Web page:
Household buying intentions slide

Lowest in a decade.

Consumer confidence gained 0.7% last week after losing 3.5% in the previous ANZ Roy Morgan reading, but household items buying intentions took a dive, dropping 3.8% to hit its lowest level in 10 years.

The modest rise in confidence leaves it well below its long run average, ANZ senior economist, Felicity Emmett said. “The weakness in the time-to-buy-a-household-item index is particularly disappointing, given that tax cuts should be supporting this measure.

“Rising concerns over the impact of the stimulus, combined with the lift in the unemployment rate in August and ongoing global easing in monetary policy settings, suggest to us that the Reserve Bank will likely cut rates again in October. So far, though, consumers seem impervious to both fiscal and monetary stimulus, and the combination of weak wage growth and high levels of debt may prove to be the more dominant driver of confidence and spending,” she said.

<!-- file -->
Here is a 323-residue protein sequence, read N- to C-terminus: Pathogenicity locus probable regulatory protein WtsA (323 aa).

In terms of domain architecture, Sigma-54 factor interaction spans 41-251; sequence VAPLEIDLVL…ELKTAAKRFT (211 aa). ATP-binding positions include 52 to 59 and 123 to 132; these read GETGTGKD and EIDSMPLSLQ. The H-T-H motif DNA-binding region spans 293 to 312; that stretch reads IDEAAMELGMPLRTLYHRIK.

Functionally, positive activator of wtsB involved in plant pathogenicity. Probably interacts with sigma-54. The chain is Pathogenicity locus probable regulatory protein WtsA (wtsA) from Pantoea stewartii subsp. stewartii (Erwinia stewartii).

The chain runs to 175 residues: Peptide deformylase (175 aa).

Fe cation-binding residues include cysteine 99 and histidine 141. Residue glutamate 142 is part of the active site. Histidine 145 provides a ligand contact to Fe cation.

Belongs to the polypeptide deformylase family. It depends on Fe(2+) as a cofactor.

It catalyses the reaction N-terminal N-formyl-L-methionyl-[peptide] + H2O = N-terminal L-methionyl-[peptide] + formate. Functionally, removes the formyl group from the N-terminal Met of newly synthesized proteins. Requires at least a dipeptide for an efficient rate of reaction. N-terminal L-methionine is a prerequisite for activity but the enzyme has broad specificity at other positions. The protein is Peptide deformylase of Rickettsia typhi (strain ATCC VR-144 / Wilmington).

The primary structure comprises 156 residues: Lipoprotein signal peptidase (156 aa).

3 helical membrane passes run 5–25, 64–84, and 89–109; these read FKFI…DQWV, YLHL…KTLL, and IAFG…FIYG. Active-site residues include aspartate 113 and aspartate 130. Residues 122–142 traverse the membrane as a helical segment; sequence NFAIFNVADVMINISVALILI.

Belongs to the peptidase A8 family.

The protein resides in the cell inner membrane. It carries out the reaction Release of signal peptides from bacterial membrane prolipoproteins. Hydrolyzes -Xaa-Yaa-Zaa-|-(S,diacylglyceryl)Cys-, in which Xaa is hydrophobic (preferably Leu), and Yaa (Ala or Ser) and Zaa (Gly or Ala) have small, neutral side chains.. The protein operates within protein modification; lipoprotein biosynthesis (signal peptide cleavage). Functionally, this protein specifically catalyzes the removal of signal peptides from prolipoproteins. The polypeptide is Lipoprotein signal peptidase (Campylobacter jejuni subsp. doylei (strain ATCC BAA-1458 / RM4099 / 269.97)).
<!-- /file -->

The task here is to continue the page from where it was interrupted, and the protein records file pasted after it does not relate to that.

Current financial conditions gained 1.9% and remain above the long run average, while future financial conditions gained 1.6%.

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